Don’t Make PowerPoint Your Higher Power
PowerPoint and other presentation software are useful tools when they are used wisely. They are less effective when the speaker views the slides as handouts or notes for the speaker. Presentation software slides were never designed for those purposes; they are best used as images that support the inspirational message that you will speak. You and your spoken message should always be the stars of the show.
Before preparing, determine whether or not PowerPoint would actually enhance your presentation. If graphs, charts, or other visuals are not going to be very important, you may be more successful without PowerPoint.
If you do decide to use PowerPoint, remember that laptops, slides, projectors, and other visuals automatically create a degree of separation between you and your listeners and make your talk less personal. Unless these tools are managed seamlessly, they can steal focus from you and diminish your authority as speaker.
Here are some tips for managing PowerPoint seamlessly, so that you, not PowerPoint, will take stage:
For every twenty minutes that you speak, you should have no more than ten slides, and any slides with text should be printed at no smaller than thirty pitch.
Keep it simple! Avoid swirling explosions of information and do not use sound effects.
- Graphics/Images (these should be the majority of your slides)
- Diagrams, charts, photos, and funny drawings are good for PowerPoint slides.
- Use a variety of resources for your images: com, thecartoonbank.com, and images.com (this one is from Google for free). Try to find humorous “I-stock” photos to take the place of some information you want to communicate.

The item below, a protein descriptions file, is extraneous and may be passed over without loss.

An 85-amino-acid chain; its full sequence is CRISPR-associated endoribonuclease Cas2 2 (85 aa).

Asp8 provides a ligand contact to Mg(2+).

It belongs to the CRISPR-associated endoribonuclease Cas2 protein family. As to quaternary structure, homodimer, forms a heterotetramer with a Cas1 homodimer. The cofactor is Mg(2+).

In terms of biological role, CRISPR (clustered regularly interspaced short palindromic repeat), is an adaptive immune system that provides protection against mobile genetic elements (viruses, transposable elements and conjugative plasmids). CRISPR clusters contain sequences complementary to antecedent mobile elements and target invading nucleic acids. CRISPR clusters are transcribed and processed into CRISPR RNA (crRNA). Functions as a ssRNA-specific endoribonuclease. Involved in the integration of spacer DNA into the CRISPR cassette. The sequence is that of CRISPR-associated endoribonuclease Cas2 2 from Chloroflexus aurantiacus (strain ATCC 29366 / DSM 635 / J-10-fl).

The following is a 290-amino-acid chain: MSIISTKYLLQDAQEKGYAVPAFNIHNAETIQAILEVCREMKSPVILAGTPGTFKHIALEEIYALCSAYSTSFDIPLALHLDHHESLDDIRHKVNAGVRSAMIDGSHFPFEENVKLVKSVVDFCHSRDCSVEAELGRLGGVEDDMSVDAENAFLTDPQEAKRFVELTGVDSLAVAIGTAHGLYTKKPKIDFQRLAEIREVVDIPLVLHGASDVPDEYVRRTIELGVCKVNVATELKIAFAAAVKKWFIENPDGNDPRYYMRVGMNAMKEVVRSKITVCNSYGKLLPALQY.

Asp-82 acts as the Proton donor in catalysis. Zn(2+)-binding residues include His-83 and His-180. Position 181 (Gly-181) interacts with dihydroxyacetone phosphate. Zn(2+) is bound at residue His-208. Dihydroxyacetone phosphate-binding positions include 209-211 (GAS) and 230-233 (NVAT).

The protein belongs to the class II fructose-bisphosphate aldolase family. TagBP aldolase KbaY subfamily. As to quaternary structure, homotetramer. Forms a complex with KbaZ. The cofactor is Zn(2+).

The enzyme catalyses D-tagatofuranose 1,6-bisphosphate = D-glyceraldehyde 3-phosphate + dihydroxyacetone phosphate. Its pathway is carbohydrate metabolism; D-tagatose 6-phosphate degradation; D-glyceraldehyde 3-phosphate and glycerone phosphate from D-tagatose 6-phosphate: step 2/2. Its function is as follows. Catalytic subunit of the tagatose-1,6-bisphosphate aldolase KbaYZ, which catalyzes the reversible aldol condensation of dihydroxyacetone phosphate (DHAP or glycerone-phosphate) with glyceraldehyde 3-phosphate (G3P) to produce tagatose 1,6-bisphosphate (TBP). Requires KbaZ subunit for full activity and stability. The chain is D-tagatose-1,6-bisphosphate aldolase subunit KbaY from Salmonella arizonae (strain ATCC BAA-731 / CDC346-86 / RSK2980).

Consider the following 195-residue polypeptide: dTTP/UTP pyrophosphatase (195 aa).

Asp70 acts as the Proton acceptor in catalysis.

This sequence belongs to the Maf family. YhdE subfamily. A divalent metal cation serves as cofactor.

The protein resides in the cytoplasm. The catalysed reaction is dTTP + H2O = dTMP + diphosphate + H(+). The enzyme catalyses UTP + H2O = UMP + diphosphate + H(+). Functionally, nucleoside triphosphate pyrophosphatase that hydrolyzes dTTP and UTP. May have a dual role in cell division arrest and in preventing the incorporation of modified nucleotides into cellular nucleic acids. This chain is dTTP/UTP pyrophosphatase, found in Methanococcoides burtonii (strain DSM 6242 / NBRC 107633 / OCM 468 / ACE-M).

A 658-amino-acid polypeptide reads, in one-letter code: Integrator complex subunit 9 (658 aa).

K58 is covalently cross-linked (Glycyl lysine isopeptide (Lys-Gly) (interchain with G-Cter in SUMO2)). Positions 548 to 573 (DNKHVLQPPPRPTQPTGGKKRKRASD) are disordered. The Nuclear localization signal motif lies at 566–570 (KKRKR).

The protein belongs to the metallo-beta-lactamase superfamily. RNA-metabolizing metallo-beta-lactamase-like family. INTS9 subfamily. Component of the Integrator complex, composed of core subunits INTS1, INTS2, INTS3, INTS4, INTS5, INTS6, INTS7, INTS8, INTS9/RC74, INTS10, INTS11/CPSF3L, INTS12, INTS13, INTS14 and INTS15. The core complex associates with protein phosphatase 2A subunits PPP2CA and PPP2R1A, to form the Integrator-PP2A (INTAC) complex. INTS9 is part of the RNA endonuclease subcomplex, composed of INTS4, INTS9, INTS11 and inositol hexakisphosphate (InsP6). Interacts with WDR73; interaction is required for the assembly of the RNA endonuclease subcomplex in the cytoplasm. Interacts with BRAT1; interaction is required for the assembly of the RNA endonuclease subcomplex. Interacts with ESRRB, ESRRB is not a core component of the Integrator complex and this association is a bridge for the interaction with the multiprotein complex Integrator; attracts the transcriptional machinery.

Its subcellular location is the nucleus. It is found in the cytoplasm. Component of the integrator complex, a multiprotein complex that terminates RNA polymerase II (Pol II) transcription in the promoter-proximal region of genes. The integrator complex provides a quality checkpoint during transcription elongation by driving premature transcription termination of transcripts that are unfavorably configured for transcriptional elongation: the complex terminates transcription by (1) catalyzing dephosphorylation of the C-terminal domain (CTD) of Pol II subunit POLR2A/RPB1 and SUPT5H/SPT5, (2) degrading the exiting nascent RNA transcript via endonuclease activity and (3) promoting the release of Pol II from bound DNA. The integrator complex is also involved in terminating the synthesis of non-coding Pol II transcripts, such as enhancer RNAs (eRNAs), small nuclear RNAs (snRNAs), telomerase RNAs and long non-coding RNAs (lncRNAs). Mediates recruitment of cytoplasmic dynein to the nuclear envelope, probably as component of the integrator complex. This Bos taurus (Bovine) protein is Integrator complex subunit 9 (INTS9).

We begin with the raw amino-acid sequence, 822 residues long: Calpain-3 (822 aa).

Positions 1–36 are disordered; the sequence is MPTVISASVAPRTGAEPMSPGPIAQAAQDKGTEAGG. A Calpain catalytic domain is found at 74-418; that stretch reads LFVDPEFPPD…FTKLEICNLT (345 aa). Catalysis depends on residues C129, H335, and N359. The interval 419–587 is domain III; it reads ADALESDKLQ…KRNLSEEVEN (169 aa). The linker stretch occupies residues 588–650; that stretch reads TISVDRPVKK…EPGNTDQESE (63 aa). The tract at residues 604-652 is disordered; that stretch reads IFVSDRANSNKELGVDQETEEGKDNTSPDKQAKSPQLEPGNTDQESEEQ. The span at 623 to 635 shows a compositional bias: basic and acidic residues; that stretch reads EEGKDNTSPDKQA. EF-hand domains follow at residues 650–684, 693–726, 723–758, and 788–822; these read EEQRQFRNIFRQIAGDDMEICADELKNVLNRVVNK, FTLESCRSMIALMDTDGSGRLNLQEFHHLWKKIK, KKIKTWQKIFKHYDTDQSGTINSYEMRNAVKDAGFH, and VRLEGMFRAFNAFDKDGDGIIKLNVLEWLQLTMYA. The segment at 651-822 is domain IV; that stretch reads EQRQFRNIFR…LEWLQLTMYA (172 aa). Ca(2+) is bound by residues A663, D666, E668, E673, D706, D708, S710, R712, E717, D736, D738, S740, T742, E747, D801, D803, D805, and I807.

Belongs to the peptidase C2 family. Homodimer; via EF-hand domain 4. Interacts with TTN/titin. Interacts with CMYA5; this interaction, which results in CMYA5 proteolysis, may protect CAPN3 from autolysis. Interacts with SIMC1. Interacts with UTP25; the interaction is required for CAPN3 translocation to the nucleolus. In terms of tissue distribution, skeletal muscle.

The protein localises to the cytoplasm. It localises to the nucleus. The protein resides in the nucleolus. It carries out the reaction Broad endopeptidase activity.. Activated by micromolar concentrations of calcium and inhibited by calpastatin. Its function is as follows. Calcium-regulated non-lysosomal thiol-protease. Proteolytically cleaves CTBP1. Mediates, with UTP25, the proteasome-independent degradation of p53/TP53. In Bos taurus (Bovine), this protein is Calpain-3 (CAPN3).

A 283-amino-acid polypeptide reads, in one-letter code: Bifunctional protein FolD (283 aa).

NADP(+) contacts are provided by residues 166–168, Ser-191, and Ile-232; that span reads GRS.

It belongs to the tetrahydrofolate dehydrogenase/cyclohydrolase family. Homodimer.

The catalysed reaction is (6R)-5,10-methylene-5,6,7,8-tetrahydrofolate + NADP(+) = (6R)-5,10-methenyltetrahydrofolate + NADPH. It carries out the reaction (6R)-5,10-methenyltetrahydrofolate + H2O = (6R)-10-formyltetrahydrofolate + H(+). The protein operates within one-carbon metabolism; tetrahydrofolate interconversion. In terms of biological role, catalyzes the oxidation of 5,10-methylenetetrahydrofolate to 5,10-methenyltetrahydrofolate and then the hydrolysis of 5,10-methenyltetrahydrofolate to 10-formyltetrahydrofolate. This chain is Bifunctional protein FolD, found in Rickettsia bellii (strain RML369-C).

- Text Slides (The text slides should be as few as possible in your deck!)
- One point per slide is a good idea. Use a maximum of 5 bullets per slide and a maximum of 5 words per bullet point.
- Bullet points should introduce simple phrases; it should be your visual and vocal delivery that make those phrases come alive.
- Once you are in the position of power, allow the screen to be on your left or right: visible, but less prominent than you are (whenever possible).
- If you are the one who will change the slides, situate the laptop downstage of your body (closer to your audience) – and a bit to your left or right. This allows you to maintain as much eye contact as possibly while you are using the keypad. It also allows the audience to receive the fullest view of YOU.
- Draw attention to your slides as minimally as possible. The more often you call attention to the slides, the more you communicate the notion that the audience should put more faith in images and written words than they should put in YOU.
- Never read aloud to the audience from your slides. Instead, pass your eyes over the slide briefly before you speak to gather the info, then pause briefly to make genuine eye contact with your audience before you begin speaking.
- Do not put all of your expertise onto the slides!
- Remember that the way we speak is different from the way we write. We write text for the reader’s eye, but we speak for the listener’s EAR. Always speak naturally and conversationally, using words that are comfortable for your mouth and comfortable for the listener’s ears.
- Place black slides into the deck at spots where you plan to move close to the audience for dramatic effect.
- Allow the screen to go completely dark when you want to focus attention on yourself for a longer period of time. Use the “B” key for this.
- Be sure that your final slide is an image slide: this image should illustrate the inspirational closing that you will speak.
- Be the star of your show! Do not support PowerPoint. When you need it, allow PowerPoint to support YOU.
When you apply these techniques to your PowerPoint presentation, you will project your own, unique power. You will enhance your image as an expert and your audience will quickly realize that they cannot afford to tune you out: You’ll have them on the edge of their seats!
Copyright © 2013-2015 Maria Guida
Maria Guida is an executive speaking coach/trainer, professional speaker, and Broadway actress. With her experience on stage, TV and film (working with Paul Newman, James Earl Jones, and Kevin Kline), she helps savvy executives in all industries enhance their credibility and generate business by speaking with poise, passion, and persuasive power. Delighted clients include American Express, JPMorgan Chase, and Johnson & Johnson. Maria travels extensively to deliver interactive and entertaining keynotes and workshops. She can be reached at 718-884-2282 and firstname.lastname@example.org; or visit www.successfulspeakerinc.com.